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Sunday, September 8, 2019

Gear - JetBoil MiniMo Stove

Creativity. Innovation. Refinement.


About three years ago, I started kicking around the idea of bikepacking and ventured out for a few, short overnights. For gear, I scrounged through our various storage spaces seeking old hiking, backpacking, and camping stuff that might work. I soon realized that my 1970's era gear, less than state-of-the-art at the time and barely used the past 25 years, required serious updating. Since then, I have been gradually acquiring new gear for bikepacking.

This is fun.

Every piece of gear I research, buy and use is light-years better. With all the time that has passed, I knew gear would improve. I'm amazed at how much.

JetBoil MiniMo ready to rock.

I'll start with stoves. For several years, I stomped around the backcountry with a cook kit comprising a small pot and a simple metal grate. Mostly I ate cold. If I wanted something hot, I would place the pot on the grate resting on a couple of rocks over a small fire. College graduation in 1981 brought a big prize - a Coleman Peak 1 stove. Now, I was cooking with gas. That was a major move up, but the Peak 1 stove was bulky, heavy and clunky to use. So, I didn't always carry it.

Researching backpacking and bikepacking stoves now, I can't believe the specifications. Crazy short boil times. Crazy fuel efficiencies. Crazy small size. Crazy low weight. Crazy cool features. Wow.

With a variety of really nice options, I eventually decide on the JetBoil MiniMo and have used it now for three summers. It's reliable, fast, convenient, small, light, simple to use and easy to pack. I love it.

JetBoil MiniMo with integrated, insulated pot, lid and swing-out, rubber-coated metal handles.

Although the MiniMo has a simmer control, I use it primarily at full blast to boil water for breakfasts and dinners. JetBoil claims it boils 2 cups of water in 2 minutes and 15 seconds, although every time I measure it's less than 2 minutes. That's fast enough that I've learned to have my oatmeal and coffee ready in cups before starting the stove.

JetBoil also claims that the 100g fuel canister will boil 12 liters of water, which is 50 cups. I've got at least that out of my canisters here in the Black Hills of South Dakota, which is mucho hot meals. For example, I often use about 2 cups of water for breakfast (1 for oatmeal, 1 for coffee) and about 3 cups of water for dinner (2 for dehydrated dinner, 1 for hot chocolate). That translates to 10 days of cooking from one small fuel canister.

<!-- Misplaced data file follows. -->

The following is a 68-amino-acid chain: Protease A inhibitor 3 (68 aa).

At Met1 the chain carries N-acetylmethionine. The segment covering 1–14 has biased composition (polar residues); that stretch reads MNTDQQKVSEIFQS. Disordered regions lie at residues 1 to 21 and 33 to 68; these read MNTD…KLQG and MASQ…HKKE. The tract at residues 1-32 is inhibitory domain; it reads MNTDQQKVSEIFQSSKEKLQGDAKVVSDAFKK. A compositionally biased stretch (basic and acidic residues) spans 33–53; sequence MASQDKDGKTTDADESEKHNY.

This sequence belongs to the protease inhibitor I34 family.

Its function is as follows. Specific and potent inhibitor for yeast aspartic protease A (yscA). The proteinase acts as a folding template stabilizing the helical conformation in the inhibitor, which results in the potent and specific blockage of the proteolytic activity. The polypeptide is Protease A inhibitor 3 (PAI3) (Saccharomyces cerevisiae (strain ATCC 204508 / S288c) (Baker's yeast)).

JetBoil claims the stove's efficiency results from a proprietary "FluxRing" that circles the burner and functions as a supercharged heat exchanger. That sounds suspiciously like a derivative of Doctor Emmett Brown's Flux Capacitor, but their explanatory video does not go into enough detail to tell. In any event, the MiniMo is exceptionally fuel efficient.

Another part of the MiniMo's fuel efficiency results from its integrated design of stabilizer legs, fuel canister, burner, windscreen, pot and lid. That integration also makes it easy to use and then to pack, since everything fits inside the pot, including the fuel canister. The whole enchilada then fits easily in my Revelate Designs Jones Frame bag or Terrapin seat post bag.

JetBoil MiniMo, with fuel canister and burner tucked into the insulated pot.

Another convenient feature of the MiniMo is the built-in ignitor, which generates a spark with a push of a button. It's worked flawlessly so far, so I have not used my backup matches. A simple clockwise turn of the regulator lever releases and controls the pressurized gas flow from the canister. A counter-clockwise turn shuts it all down. Easy-peasy.

I also like the insulated pot with swing-out, rubber-coated metal handles, which are sturdy enough to support a pot full of hot stuff. There's even a lid with an opening on one side to drink and openings on another side to strain.

JetBoil MiniMo ready to pack.

The JetBoil MiniMo certainly has earned a place on my gear list for bikepacking adventures of all kinds. I love it.

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